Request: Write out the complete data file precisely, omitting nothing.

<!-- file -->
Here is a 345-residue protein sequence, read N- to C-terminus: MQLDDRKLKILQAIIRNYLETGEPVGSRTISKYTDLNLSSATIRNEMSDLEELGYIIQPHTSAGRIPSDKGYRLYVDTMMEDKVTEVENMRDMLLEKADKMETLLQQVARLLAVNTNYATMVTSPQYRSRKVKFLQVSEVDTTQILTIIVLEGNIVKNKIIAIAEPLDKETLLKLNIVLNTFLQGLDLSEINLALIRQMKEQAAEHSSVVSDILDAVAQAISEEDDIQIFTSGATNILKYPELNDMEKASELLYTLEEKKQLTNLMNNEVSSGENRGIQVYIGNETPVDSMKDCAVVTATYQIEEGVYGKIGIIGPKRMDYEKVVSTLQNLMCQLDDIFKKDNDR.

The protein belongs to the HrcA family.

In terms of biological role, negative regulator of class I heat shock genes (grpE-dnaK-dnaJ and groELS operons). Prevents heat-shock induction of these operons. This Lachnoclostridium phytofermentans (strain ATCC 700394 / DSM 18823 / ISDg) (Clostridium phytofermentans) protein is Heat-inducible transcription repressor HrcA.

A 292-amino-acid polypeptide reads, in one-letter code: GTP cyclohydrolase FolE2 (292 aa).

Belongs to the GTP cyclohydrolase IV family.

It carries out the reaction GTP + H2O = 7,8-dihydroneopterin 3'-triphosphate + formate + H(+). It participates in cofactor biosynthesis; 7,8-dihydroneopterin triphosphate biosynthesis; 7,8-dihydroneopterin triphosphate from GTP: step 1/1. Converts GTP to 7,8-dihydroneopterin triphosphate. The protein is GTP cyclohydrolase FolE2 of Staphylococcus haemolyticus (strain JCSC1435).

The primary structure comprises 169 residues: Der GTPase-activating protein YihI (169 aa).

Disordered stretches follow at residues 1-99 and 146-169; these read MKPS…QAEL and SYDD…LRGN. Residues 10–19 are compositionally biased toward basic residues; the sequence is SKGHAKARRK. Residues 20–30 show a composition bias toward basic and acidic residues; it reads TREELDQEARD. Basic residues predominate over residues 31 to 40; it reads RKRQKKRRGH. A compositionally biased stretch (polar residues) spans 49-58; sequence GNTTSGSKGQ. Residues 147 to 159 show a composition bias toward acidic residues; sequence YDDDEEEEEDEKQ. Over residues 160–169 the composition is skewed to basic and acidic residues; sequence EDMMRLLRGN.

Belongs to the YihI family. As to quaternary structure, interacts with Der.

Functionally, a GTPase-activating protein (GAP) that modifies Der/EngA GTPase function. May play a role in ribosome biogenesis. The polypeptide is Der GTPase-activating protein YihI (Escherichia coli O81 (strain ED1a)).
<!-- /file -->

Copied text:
Here is a 345-residue protein sequence, read N- to C-terminus: MQLDDRKLKILQAIIRNYLETGEPVGSRTISKYTDLNLSSATIRNEMSDLEELGYIIQPHTSAGRIPSDKGYRLYVDTMMEDKVTEVENMRDMLLEKADKMETLLQQVARLLAVNTNYATMVTSPQYRSRKVKFLQVSEVDTTQILTIIVLEGNIVKNKIIAIAEPLDKETLLKLNIVLNTFLQGLDLSEINLALIRQMKEQAAEHSSVVSDILDAVAQAISEEDDIQIFTSGATNILKYPELNDMEKASELLYTLEEKKQLTNLMNNEVSSGENRGIQVYIGNETPVDSMKDCAVVTATYQIEEGVYGKIGIIGPKRMDYEKVVSTLQNLMCQLDDIFKKDNDR.

The protein belongs to the HrcA family.

In terms of biological role, negative regulator of class I heat shock genes (grpE-dnaK-dnaJ and groELS operons). Prevents heat-shock induction of these operons. This Lachnoclostridium phytofermentans (strain ATCC 700394 / DSM 18823 / ISDg) (Clostridium phytofermentans) protein is Heat-inducible transcription repressor HrcA.

A 292-amino-acid polypeptide reads, in one-letter code: GTP cyclohydrolase FolE2 (292 aa).

Belongs to the GTP cyclohydrolase IV family.

It carries out the reaction GTP + H2O = 7,8-dihydroneopterin 3'-triphosphate + formate + H(+). It participates in cofactor biosynthesis; 7,8-dihydroneopterin triphosphate biosynthesis; 7,8-dihydroneopterin triphosphate from GTP: step 1/1. Converts GTP to 7,8-dihydroneopterin triphosphate. The protein is GTP cyclohydrolase FolE2 of Staphylococcus haemolyticus (strain JCSC1435).

The primary structure comprises 169 residues: Der GTPase-activating protein YihI (169 aa).

Disordered stretches follow at residues 1-99 and 146-169; these read MKPS…QAEL and SYDD…LRGN. Residues 10–19 are compositionally biased toward basic residues; the sequence is SKGHAKARRK. Residues 20–30 show a composition bias toward basic and acidic residues; it reads TREELDQEARD. Basic residues predominate over residues 31 to 40; it reads RKRQKKRRGH. A compositionally biased stretch (polar residues) spans 49-58; sequence GNTTSGSKGQ. Residues 147 to 159 show a composition bias toward acidic residues; sequence YDDDEEEEEDEKQ. Over residues 160–169 the composition is skewed to basic and acidic residues; sequence EDMMRLLRGN.

Belongs to the YihI family. As to quaternary structure, interacts with Der.

Functionally, a GTPase-activating protein (GAP) that modifies Der/EngA GTPase function. May play a role in ribosome biogenesis. The polypeptide is Der GTPase-activating protein YihI (Escherichia coli O81 (strain ED1a)).